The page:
In the early days of fashion activism for me I began a relationship with Oxfam to promote the designer second-hand clothes that had made their way to the Oxfam stores. The company's remit for me was to upgrade the nation's perception of second hand as something that had a desirable 'pre-loved,' perception rather than plain old cheap second hand. We did this through shows and a nationwide PR campaign.
I did various charity shows and one took place in Covent Garden featuring lots of my friends (all models) who agreed to donate their time to promote a good cause. I was also asked to talk about the outreach work they did in tiny villages, with the women and girls who made lace, embroidery, crochet and beaded bags, when I hit upon an idea.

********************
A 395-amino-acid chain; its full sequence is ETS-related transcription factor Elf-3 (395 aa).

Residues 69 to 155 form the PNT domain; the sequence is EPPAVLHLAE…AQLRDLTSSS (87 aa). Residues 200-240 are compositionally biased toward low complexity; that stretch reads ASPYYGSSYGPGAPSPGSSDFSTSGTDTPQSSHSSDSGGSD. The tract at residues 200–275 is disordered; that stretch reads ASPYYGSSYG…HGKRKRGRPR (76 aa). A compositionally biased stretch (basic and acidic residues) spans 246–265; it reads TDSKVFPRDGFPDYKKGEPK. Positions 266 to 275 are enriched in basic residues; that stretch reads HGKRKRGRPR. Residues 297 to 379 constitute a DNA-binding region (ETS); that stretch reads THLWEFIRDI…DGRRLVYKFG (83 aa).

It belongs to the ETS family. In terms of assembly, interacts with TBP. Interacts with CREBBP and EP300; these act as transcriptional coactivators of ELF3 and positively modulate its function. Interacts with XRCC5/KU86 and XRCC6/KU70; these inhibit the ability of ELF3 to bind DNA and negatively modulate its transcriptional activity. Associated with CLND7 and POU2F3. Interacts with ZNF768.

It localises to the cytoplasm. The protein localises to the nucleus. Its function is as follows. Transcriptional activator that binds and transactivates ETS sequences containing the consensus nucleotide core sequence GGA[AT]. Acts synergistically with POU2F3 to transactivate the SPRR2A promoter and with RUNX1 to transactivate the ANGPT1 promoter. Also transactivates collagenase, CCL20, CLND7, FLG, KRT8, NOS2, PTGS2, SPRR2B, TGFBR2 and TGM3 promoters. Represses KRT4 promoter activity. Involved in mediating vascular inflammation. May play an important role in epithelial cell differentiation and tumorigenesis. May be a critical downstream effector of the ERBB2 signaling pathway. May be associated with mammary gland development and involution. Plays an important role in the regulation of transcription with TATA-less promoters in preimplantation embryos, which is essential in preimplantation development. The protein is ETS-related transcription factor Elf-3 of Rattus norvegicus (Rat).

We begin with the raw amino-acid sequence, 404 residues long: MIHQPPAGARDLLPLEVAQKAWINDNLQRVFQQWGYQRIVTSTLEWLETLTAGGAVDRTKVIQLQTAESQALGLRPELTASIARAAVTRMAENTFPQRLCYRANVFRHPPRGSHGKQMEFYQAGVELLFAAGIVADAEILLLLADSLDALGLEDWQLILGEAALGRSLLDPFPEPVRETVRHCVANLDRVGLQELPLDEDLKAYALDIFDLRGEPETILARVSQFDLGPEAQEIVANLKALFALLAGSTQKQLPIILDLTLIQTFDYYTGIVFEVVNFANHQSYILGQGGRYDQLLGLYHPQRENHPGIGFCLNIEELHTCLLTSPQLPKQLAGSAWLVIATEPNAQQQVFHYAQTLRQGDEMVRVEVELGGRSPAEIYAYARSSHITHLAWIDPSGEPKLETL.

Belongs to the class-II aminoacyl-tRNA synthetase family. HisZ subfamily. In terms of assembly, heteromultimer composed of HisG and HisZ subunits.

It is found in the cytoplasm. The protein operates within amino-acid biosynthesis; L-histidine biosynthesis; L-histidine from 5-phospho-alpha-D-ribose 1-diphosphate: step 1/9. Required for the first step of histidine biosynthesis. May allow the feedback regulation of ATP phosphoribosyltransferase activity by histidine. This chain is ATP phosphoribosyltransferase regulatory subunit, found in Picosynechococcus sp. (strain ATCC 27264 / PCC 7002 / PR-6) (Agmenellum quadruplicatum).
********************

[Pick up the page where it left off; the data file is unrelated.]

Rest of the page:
Why not link up these artisanal crafts women up with a top prediction agency to point out which materials should be featured and which styles would hit the highest sales by aligning the trends?
Once back at the desk I picked up the phone. Promostyle was my first call and Matthew Jeatt was the marvellous person who answered my request. He got it and offered his services for free. Oxfam made use of Matthews visionary predictions for many years.